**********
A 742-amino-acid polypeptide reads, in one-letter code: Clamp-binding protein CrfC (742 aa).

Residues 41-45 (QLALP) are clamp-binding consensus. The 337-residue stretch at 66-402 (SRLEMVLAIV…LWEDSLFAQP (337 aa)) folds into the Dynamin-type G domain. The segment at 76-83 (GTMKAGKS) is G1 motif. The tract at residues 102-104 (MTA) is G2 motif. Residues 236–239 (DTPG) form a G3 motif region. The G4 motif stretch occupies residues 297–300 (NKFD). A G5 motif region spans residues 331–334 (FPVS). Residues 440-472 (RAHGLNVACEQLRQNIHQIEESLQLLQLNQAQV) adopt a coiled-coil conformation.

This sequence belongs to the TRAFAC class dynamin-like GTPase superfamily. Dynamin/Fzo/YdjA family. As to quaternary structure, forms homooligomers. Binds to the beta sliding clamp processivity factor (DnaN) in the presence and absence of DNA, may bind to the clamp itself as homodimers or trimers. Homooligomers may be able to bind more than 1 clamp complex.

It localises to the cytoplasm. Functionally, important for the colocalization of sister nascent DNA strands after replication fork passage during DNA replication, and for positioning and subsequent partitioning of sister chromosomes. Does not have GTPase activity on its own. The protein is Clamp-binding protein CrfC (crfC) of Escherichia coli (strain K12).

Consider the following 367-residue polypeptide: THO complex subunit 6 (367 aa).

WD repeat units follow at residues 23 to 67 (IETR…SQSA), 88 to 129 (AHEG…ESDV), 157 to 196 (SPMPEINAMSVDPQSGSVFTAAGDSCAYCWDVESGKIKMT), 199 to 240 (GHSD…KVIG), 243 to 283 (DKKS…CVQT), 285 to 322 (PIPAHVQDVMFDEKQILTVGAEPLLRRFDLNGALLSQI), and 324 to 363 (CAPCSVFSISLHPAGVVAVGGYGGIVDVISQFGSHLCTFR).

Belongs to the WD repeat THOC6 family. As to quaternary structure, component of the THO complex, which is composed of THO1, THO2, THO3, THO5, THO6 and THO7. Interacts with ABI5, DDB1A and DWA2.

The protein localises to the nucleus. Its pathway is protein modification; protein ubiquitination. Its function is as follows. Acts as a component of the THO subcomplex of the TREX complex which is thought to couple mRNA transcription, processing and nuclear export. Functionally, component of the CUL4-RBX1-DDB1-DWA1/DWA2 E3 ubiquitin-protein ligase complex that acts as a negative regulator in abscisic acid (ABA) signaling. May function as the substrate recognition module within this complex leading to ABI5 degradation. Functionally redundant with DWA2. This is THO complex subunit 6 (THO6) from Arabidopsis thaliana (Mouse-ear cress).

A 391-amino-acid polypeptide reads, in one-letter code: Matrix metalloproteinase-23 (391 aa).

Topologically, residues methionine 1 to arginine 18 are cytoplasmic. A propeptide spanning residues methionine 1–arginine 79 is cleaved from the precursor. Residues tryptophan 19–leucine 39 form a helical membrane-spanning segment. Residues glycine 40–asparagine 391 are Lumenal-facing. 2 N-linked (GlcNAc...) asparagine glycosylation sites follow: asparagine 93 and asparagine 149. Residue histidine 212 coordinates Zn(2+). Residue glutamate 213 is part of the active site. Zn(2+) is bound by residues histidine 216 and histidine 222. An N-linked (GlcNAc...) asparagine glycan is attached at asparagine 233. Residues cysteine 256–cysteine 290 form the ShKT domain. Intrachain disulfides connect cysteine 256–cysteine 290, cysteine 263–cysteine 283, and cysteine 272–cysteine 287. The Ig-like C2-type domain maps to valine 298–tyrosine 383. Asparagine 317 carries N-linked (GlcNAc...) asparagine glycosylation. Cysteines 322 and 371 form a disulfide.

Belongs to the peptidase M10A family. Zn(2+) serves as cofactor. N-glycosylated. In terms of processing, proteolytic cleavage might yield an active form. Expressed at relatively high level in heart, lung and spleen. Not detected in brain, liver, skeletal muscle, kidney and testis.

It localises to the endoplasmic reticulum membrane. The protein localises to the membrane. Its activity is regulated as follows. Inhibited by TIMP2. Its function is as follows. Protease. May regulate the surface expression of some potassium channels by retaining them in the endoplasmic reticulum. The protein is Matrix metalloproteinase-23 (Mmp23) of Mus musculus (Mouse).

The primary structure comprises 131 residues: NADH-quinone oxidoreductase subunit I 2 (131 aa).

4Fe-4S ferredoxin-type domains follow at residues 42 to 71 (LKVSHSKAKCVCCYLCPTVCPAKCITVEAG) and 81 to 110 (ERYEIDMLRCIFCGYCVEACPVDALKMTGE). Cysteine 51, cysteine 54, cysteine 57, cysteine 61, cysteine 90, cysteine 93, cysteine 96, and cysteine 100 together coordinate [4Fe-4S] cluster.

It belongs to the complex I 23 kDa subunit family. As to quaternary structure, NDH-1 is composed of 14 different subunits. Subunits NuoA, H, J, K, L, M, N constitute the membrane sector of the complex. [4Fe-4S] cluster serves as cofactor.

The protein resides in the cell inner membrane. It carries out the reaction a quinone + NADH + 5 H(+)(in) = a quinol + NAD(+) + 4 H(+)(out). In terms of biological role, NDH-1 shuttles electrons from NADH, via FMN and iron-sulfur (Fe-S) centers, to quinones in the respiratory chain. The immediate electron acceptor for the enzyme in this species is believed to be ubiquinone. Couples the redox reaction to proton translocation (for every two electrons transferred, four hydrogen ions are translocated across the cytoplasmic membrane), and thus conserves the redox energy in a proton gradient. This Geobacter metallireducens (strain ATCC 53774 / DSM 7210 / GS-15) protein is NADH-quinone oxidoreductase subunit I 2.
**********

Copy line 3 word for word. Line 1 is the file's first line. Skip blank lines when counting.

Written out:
This sequence belongs to the TRAFAC class dynamin-like GTPase superfamily. Dynamin/Fzo/YdjA family. As to quaternary structure, forms homooligomers. Binds to the beta sliding clamp processivity factor (DnaN) in the presence and absence of DNA, may bind to the clamp itself as homodimers or trimers. Homooligomers may be able to bind more than 1 clamp complex.